After a long and productive day spent with my local writing project colleagues, Geoff and I set off for a quick dinner at a local dive. Afterwards, I talked him into a stop by the beach–even though it was not quite sunset and we were not willing to wait to experience sunset. (And to be honest, it was a bit grey so the certainty of even being able to see the sunset was in question)
But it didn’t stop me from wandering down the path from the cliff to the shore and snapping some pictures as I breathed in some fresh sea air and stretched out those legs that sat too much today.
At Not Quite Sunset
At not quite sunset
when the clouds gather like cotton candy
blushing pink before the sun dips low
down the narrow cliffside path
in the ocean, they bob and wait for the perfect curl
to launch them toward shore
and I wander, seeking treasures through my lens
finding inspiration in the gray
in the blue, as the waves breathe in and out
at not quite sunset.
It looks like Max was also inspired by the ocean. Here’s his poem:
Let the sunbeam shower on your back
as you fly like a bird with the flow of dolphins
finally, you lay down on the sand to rest for tomorrow
as you hear the waves screaming to the shore.
Where do you find inspiration?
You might remember that I bought the book, Things to Do, when I was at Powell’s in Portland last week. (See this link for the post I wrote then) Today I was feeling like my students needed some poetic inspiration…and pulled out the book to read to them. They were immediately enamored, many of them remembering the poem by the same author, Things to Do if You’re a Pencil, that we read last year. We noted the poetic techniques used in each poem and then set out to write our own. As I started hearing the students’ poems, those tingles started running down my spine!
Here’s a sampling, starting with Lauryn’s poem about dolphins.
Things To Do If You Are A Dolphin
watch surfboards float over the water like clouds in a race,
use echolocation to have conversations,
be silly, be fun,
and soar out of the water like a bird gliding into different worlds,
pretend to be a shark
and put your fin up so it sticks out of the crystal clear water,
perform a parade at the end of the day
when the sunset leans over the water
until it shines bright
onto the dolphins jumping
in the air at the same time
Here’s Sadie’s about an idea.
Things to do if You’re an Idea
Tiptoe into someone’s mind, hatch like a bird in an egg.
Start to grow big and lively, like the moon does in the darkest night.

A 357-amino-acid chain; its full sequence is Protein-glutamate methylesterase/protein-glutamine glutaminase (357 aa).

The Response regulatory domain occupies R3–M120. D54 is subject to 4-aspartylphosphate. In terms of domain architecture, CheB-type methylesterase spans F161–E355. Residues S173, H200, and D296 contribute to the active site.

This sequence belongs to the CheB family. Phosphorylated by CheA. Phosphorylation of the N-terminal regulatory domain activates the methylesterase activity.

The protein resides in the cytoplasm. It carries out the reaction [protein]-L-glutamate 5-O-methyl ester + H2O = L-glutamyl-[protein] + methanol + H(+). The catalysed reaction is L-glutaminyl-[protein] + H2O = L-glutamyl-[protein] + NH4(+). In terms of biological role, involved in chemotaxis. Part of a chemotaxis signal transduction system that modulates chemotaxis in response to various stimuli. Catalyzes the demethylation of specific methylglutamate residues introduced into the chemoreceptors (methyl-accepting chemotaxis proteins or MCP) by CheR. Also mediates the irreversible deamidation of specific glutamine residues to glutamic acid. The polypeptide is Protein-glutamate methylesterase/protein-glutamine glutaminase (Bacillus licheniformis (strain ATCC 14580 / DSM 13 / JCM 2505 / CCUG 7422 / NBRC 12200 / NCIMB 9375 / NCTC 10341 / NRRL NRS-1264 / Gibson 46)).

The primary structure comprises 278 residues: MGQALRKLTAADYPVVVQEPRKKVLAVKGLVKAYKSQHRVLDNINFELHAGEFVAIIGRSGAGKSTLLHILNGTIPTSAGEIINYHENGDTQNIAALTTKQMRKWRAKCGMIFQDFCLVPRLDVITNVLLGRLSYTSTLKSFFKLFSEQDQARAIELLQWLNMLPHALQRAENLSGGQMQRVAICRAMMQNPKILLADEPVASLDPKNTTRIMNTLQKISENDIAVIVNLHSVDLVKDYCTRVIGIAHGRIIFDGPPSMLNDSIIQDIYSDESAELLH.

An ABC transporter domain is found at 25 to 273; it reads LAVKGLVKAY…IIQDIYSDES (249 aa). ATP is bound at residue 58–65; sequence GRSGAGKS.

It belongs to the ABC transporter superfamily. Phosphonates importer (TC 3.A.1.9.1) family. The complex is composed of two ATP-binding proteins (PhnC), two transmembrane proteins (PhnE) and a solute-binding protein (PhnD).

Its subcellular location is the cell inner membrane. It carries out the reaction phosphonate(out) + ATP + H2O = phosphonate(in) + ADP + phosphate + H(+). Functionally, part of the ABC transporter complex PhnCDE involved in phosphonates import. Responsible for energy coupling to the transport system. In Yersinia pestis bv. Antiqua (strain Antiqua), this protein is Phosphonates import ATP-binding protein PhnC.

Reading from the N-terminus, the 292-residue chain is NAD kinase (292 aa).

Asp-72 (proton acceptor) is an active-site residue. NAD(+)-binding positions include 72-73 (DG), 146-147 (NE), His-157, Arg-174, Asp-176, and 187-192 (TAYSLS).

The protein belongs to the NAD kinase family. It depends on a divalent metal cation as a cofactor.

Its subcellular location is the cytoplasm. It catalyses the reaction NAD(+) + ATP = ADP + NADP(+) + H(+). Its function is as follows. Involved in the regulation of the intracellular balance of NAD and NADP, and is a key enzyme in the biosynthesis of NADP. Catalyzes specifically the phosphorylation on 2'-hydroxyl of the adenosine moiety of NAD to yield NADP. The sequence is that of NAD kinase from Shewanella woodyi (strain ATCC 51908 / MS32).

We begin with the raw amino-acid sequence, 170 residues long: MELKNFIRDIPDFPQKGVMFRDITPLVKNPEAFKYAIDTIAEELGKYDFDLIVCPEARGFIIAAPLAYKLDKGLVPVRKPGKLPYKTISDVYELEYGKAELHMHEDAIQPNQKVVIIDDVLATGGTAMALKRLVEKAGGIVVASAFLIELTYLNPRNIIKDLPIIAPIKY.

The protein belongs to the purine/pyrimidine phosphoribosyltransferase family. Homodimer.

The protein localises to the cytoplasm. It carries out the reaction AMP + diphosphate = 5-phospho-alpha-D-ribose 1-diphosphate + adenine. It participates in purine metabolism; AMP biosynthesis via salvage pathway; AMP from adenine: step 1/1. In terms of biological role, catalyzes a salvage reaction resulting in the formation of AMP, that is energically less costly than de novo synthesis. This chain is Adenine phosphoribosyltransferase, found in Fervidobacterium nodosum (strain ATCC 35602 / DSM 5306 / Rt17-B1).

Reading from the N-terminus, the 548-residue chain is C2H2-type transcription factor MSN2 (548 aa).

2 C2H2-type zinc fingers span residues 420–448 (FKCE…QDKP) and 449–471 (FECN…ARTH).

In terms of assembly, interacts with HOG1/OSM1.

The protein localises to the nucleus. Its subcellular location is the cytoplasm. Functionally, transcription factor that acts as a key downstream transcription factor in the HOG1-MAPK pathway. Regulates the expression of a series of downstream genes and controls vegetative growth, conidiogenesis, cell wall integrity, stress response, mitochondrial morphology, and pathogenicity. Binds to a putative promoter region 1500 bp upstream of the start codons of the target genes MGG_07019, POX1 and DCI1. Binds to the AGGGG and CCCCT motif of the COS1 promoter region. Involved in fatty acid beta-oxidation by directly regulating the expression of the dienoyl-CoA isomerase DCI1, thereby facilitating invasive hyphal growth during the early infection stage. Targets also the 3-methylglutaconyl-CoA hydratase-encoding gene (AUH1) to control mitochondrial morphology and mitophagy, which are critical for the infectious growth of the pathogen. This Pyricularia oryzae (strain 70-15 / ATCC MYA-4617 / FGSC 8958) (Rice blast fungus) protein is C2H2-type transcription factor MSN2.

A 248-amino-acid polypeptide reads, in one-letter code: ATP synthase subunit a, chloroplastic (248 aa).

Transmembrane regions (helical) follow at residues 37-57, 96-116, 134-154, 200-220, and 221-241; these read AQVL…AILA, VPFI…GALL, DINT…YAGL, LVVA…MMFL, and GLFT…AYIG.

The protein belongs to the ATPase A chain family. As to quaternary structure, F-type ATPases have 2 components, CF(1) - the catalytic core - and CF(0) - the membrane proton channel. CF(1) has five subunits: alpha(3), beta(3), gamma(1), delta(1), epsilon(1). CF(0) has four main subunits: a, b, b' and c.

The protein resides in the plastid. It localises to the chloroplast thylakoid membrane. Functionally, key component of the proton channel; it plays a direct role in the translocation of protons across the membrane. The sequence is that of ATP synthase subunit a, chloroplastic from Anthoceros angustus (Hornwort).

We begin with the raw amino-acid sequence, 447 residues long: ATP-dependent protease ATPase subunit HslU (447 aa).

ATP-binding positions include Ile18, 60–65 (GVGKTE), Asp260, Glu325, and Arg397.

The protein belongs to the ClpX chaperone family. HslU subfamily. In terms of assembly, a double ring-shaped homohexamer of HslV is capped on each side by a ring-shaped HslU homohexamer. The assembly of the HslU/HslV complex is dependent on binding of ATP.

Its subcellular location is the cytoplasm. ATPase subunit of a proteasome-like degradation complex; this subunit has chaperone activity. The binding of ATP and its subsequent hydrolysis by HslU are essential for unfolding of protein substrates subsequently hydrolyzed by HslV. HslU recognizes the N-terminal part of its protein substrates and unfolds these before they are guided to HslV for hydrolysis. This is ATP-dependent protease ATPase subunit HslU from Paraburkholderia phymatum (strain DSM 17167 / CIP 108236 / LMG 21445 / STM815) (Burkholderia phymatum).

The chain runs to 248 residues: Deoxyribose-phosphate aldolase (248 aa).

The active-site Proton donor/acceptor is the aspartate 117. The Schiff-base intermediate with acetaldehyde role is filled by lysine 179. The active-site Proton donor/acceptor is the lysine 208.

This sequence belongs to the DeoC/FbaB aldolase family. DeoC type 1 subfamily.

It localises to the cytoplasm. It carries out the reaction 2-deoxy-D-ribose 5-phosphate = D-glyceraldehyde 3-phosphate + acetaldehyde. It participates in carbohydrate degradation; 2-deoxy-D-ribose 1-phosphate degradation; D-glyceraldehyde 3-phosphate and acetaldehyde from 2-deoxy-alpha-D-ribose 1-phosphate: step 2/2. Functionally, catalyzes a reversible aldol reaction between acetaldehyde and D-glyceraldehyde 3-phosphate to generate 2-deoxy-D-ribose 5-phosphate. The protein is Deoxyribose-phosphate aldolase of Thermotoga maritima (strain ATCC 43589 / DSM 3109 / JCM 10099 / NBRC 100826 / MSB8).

Break free from your hidden cage, make an impact on the world.
And who can resist the poem from our resident Hamilton-obsessed student! (Think: the musical)
Things to do if you are Hamilton
Stand out from a crowd
fight for what is right
never forget what you are or who you are
do the things that you believe
My own poem was also inspired by the reading of the book–along with a photo I took of some bikes when I was UCSD yesterday.
Things to do if You are a Bike
Balance on two wheels
as feet pump
Let air rush past
as you glide
downtime steep hillside
Obey traffic rules
And when you are done
Rest in a rack or in a stack
with your bicycle brethren
We invite you to try out a “things to do” poem…feel free to share yours in the comments!
I found myself searching for the flowers without knowing they were there. The distinctive smell of sweet peas wafted through the office, and even as I headed out the door, I had stop to both smell them and take a photo. I’m wondering if they came from our school garden.
Is it Summer Yet?
I could smell them
before I could see them
drifting down the hallways of my mind
a time machine of smells
taking me back
to those warm carefree
when the smell of sweet peas
that summer is near
Some of my students have gotten quite playful in their poetic compositions–both created as found poems. The first about dogs…
Tail Wagging Fun
Puppies, dogs all
All chasing their tails
Wagging tails this is
Cutie the cure for boredom
Companion circle time!
and the second about dance.
An art form
Music in the air
The grace, strength, and poise of the dancers
The art form
Balance, flexibility, posture
Day 19 is a perfect day to play around with topics and ideas for your poetry. What will you write today?
As promised in yesterday’s entry, today’s post will include some of my students’ found poems. This was not an easy process–many students expressed frustration with not having all the words they wanted to use. Many stuck to the topic of the Wonder they picked, a few branched out to a different topic.
Koa read Do You Like Grapefruit? and “found” this poem in it.
and kind of sour
into your teeth
a citrusy snack
of wonder and joy
in big clusters
Grayson chose to learn about pandas and wrote this poem:
Cuddly bamboo lovers
black and white
with love and peace
they climb giants
and spread happiness
And Avi, who has a passion for motorcycles, choose an article about motorcycles to “find” his motorcycle poem.
full of force
I sent my students home today with an invitation to explore a math wonder and “find” a math poem in the process. Here’s my poem, “found” in this article about triangles.